lloyd-300x300Over the last year I’ve started to pay more attention to the fundraising side of the nonprofit equation. While those of use who live and breath the social sector hope donors will become less persuaded by financial overhead ratios and more focused on data driven giving, the evidence suggests donors aren’t especially interested in deeply researching their charitable gifts.

A recent report on donor behaviors adds more fuel to the fire, as researchers found evidence to suggest that donors don’t simply not care for data driven giving, it might actually turn them off completely. Paul Slovic, a psychologist at the University of Oregon conducted an experiment where he “told volunteers about a young girl suffering from starvation and then measured how much the volunteers were willing to donate to help her. He presented another group of volunteers with the same story of the starving little girl — but this time, also told them about the millions of others suffering from starvation.”

The volunteers who were simply told the story about the young girl suffering from starvation were more inclined to give than those told both the story of the young girl suffering and given the metric of the millions more suffering.

On face, this finding seems to suggest that fundraising teams should stick to stories and keep the data to themselves. I think the finding is more nuanced than that, and doesn’t necessarily suggest donors don’t care about the numbers. Instead, Slovic tells NPR:

“It’s really about the sense of efficacy,” Slovic says. “If our brain … creates an illusion of non-efficacy, people could be demotivated by thinking, ‘Well, this is such a big problem. Is my donation going to be effective in any way?’”

Slovic’s research suggests that the way to combat this hopelessness is to give people a sense that their intervention can, in fact, make a difference.

The big harm

Our impulse as story tellers is to tell a big story, with a “big harm”. We want to prove that we’re tackling a big problem, and we end up weaving a grandiose narrative for donors to try to communicate the enormity of the issues we care so deeply about. The intent of course is to convince other folks they should care about these issues as much as we do.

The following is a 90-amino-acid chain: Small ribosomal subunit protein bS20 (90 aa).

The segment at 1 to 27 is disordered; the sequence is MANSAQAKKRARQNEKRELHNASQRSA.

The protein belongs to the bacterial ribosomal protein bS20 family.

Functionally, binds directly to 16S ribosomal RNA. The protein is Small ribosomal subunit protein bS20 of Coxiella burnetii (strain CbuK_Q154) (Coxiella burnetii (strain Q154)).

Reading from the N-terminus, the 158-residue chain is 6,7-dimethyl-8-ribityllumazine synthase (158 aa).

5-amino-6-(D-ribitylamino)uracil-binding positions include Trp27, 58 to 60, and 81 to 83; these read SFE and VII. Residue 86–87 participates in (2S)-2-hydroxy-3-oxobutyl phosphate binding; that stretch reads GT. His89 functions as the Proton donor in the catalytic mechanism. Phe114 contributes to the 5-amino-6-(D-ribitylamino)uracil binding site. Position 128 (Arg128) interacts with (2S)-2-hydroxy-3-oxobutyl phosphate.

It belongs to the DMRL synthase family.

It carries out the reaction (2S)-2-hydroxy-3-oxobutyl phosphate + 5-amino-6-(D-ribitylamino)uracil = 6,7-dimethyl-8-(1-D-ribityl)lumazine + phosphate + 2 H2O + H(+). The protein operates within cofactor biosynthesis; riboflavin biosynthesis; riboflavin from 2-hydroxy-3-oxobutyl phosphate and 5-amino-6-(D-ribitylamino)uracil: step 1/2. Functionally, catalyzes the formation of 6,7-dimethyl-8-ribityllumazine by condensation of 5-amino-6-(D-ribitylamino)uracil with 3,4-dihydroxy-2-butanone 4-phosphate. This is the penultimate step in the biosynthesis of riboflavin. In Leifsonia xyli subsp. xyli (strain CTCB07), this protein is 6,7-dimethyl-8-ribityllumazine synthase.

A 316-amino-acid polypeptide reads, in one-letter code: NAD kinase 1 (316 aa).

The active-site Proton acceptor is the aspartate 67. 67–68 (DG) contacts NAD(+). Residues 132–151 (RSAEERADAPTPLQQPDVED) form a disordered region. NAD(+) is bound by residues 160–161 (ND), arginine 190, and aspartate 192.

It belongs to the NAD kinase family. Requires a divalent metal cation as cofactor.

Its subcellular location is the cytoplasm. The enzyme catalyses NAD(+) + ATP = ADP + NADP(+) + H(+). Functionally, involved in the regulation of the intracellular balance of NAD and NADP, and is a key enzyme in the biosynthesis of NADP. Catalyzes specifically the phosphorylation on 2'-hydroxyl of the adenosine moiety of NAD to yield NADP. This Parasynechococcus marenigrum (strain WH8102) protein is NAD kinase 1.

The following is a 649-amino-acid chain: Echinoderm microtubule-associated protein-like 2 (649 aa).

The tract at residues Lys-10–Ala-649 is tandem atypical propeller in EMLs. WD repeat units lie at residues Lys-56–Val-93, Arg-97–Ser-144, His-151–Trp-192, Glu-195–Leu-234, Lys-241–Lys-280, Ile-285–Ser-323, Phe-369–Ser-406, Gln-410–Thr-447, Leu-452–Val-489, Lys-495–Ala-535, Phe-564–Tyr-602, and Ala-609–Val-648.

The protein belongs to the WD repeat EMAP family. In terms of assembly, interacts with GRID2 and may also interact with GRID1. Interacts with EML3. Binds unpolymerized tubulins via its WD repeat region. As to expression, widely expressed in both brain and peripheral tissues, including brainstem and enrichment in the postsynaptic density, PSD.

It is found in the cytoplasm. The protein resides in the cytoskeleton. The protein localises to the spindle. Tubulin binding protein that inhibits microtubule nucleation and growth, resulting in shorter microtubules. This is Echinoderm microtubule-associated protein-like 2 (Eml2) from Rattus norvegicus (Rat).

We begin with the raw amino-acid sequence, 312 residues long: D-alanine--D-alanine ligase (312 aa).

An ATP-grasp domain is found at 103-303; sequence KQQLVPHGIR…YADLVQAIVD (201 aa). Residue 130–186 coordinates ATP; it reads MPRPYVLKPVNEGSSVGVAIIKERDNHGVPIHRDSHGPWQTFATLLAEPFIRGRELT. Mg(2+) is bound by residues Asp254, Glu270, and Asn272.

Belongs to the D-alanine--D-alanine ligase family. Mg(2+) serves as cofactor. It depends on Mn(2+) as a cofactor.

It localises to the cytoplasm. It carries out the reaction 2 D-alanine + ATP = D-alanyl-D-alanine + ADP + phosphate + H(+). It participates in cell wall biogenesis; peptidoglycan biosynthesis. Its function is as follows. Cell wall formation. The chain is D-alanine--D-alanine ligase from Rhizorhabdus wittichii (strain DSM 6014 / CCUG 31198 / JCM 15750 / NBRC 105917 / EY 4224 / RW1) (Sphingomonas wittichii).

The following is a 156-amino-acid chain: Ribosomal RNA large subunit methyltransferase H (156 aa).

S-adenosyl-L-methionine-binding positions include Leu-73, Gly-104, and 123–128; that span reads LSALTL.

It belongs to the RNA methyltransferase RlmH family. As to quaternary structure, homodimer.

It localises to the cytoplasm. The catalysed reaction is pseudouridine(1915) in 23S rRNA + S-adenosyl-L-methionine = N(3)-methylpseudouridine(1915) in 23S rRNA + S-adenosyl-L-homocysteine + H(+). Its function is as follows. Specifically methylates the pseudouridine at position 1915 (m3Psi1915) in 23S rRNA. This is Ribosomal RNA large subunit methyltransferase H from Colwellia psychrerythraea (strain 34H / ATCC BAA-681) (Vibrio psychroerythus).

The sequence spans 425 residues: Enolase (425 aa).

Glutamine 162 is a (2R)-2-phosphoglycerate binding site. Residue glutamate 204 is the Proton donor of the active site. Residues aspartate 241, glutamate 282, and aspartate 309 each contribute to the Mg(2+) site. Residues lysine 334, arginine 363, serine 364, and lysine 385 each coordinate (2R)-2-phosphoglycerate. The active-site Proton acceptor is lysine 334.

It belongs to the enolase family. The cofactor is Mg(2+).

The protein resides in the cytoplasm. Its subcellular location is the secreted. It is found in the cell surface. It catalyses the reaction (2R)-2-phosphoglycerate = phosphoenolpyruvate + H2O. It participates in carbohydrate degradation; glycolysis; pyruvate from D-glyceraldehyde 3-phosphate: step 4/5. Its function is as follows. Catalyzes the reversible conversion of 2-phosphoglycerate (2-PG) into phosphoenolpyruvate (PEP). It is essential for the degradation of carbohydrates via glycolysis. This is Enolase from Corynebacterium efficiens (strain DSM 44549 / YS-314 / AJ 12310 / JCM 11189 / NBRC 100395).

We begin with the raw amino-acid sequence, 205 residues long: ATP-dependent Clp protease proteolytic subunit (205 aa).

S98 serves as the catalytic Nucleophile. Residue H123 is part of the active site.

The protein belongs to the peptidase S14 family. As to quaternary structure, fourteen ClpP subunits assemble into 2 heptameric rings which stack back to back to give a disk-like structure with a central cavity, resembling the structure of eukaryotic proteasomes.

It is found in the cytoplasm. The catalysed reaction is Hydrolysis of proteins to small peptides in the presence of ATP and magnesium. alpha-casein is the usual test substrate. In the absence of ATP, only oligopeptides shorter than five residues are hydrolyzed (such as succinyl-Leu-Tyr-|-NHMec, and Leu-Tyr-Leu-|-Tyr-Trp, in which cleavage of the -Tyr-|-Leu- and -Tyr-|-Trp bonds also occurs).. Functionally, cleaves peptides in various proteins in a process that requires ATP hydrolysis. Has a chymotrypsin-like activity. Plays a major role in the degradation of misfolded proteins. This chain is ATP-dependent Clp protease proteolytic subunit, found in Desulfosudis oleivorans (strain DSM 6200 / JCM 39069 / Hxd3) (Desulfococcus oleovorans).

The evidence suggests this approach doesn’t work.

It doesn’t work in part because we tell too big of a story, especially relative to the donor ask. Donors want to convert their money into happiness (utility). Once a donor figures out that the marginal value of a dollar given to [insert your cause here] is zero, the rational thing to do is to not give money away, as donors derive zero utility from zero impact.

Outcomes ownership

About a year ago I started playing with a concept I call outcomes ownership. The idea is to calculate a donor’s percentage “ownership” of an organization’s outcomes. Calculating outcomes ownership is rather trivial, as a donor simply “owns” an organization’s total outcomes (over a period of time) multiplied by a donor’s contribution over total revenue.

For example, if an organization counts people placed into full-time jobs as an outcome, and an organization placed 10 people into jobs with $1,000, then a donor who gave $200 would own 200/1000 = 20% of revenue, and therefore 10*20% = 2 job placements.

What I like about this approach is that it reframes what one gets from giving in familiar terms. People who invest are generally comfortable with the idea of owning infinitesimally small percentages of public traded companies, and therefore claiming an equally small portion of profits.

Selling people on a big harm then asking for a small donation masks the fact that a small donation is part of a larger pot. Explaining to donors what their $10 buys is a fool’s errand because the fact is that $10 doesn’t buy much. Period.

An investment analogy might help balance leveling with donors by acknowledging the donation is a small part of a larger whole, while keeping hope alive that the cumulation of multiple small investments pools to a significant sum capable of creating impact.